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Hard scale insects are related to the aphid, but unfortunately, much harder to control. Because hard scales have a wax shield around them, they are well protected from pesticides. Fortunately, there are a number of tricks one can use to get rid of hard scales.
Like the aphid, hard scales bite into the plant's veins to absorb its nutrients. This leaves the plant lacking nutrition, causing its leaves to turn yellow and eventually fall off. While hard scales are usually not deadly, large infestations can overwhelm plants and cause them to die.
Many pesticides have no effect on the hard scale insect because of its protective shield. Nevertheless, there are a number of methods one can use to put a stop to a hard scale infection. If you have a smaller plant, you can simply submerge it in water for 15-20 minutes. This drowns the hard scales, causing them to fall off the plant. Another method is to soak a cotton ball with alcohol (makes sure it's not sweet alcohol, as this will cause the plant to mould) and then place it over the hard scales. After 10-20 seconds you can easily be able to remove the hard scales from the plant's leaves. If none of this works, take a plant sprayer and mix 20ml kitchen oil, 1 tablespoon of dish soap and 250ml of water. Shake it well and add another 2 litres of water to the bottle. After shaking it again, spray it over the hard scales every week until the pest has disappeared.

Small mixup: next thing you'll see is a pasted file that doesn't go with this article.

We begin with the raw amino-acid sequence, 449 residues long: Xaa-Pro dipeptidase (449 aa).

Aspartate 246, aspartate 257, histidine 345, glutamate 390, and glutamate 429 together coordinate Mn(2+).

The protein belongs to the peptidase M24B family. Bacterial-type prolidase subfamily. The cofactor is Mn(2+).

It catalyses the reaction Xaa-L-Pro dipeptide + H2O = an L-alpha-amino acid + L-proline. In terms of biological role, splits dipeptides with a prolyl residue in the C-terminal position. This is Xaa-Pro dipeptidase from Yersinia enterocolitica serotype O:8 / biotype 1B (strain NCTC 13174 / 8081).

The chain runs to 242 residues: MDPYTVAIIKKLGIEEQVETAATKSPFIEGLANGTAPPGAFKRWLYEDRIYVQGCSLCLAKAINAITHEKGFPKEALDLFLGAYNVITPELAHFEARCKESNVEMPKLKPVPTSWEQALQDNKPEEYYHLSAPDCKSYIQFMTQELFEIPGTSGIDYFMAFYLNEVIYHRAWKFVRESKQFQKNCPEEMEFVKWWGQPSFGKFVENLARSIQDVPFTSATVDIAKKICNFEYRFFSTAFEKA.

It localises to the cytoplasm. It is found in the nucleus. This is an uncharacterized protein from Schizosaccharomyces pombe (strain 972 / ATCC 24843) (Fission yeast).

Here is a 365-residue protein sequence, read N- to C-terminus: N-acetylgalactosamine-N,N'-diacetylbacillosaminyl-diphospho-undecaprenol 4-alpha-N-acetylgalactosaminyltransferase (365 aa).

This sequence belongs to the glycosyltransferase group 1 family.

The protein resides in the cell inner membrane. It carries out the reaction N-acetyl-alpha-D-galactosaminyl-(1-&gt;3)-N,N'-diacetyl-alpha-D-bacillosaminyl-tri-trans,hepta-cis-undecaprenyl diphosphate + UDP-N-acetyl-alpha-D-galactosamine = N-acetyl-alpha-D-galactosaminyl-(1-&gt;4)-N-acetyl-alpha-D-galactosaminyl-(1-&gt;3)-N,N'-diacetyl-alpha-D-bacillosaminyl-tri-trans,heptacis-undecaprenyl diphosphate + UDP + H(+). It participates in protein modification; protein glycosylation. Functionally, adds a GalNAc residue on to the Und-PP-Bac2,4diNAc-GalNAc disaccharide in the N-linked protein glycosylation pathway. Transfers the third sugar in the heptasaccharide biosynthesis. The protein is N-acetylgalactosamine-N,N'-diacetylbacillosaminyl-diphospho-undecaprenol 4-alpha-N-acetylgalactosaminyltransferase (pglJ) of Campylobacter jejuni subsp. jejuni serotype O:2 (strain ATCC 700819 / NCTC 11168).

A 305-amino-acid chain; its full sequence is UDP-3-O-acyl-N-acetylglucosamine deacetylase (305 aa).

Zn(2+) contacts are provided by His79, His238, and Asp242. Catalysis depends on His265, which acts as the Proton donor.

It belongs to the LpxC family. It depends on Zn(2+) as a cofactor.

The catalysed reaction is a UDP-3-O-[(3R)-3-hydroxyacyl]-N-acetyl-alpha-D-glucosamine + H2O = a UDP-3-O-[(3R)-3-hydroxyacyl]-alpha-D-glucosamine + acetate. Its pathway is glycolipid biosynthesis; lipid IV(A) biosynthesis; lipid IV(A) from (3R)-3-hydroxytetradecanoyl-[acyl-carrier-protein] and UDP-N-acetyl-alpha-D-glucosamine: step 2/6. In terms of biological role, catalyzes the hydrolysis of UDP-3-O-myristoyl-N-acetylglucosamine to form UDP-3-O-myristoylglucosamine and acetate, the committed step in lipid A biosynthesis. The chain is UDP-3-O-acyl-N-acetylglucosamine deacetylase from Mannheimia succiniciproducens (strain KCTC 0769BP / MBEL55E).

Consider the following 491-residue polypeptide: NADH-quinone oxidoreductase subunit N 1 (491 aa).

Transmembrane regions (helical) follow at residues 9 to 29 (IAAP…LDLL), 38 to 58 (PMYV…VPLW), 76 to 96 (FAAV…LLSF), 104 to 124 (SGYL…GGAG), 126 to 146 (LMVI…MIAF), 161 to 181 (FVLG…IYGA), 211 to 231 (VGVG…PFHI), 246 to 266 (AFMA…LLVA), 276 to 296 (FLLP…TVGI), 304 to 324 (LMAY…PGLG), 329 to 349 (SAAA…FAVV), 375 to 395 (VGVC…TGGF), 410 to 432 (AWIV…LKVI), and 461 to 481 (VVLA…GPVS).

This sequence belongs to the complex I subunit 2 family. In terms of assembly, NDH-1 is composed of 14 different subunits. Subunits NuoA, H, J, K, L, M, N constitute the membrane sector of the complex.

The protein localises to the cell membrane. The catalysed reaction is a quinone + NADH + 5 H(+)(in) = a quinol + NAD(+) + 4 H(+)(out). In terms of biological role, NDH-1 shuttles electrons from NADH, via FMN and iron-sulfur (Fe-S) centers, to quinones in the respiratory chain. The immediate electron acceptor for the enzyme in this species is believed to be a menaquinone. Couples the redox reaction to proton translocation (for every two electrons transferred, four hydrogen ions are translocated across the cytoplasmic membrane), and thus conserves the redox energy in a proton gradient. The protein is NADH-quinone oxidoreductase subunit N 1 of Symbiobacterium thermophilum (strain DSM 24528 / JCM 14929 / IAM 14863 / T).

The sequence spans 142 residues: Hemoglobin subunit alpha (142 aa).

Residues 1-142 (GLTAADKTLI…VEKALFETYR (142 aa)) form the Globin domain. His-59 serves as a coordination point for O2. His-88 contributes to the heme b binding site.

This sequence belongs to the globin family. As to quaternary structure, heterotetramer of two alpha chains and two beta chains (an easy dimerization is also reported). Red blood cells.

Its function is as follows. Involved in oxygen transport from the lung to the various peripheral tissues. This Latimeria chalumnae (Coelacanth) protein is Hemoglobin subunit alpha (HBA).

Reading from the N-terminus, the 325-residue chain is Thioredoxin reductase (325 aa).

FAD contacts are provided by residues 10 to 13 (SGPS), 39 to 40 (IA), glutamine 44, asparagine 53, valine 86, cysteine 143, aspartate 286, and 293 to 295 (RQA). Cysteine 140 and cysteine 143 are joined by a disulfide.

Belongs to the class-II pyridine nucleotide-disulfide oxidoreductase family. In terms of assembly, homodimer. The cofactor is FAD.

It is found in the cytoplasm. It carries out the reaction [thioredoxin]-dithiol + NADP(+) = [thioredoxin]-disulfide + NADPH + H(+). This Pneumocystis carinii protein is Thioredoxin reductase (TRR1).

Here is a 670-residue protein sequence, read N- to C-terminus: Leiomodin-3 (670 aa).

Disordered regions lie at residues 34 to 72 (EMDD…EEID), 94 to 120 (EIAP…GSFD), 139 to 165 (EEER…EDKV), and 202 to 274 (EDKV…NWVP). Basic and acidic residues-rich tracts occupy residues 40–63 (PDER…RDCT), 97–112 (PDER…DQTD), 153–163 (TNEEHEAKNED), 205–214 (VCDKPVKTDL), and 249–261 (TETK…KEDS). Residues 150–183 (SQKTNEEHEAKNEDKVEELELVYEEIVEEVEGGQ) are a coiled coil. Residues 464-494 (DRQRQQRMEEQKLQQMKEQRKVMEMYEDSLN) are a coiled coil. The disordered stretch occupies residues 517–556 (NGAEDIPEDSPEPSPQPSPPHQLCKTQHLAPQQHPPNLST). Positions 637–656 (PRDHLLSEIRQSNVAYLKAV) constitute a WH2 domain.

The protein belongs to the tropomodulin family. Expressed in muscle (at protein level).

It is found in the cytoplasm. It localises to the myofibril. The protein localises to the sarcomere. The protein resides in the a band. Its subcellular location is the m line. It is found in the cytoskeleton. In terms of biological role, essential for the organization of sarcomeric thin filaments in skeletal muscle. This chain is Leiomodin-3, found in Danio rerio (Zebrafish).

Hard scales, like aphids, are also difficult to prevent. They move by hitchhiking on people or pets, or through other plants. A plant that is in the direct way of a draft can also be easily infected with hard scales.
Because hard scales are difficult to prevent, it is important that you check your plant regularly for hard scales (and other diseases). To find them, hard scales look like brown spots and are often on the bottom of plant's leaves.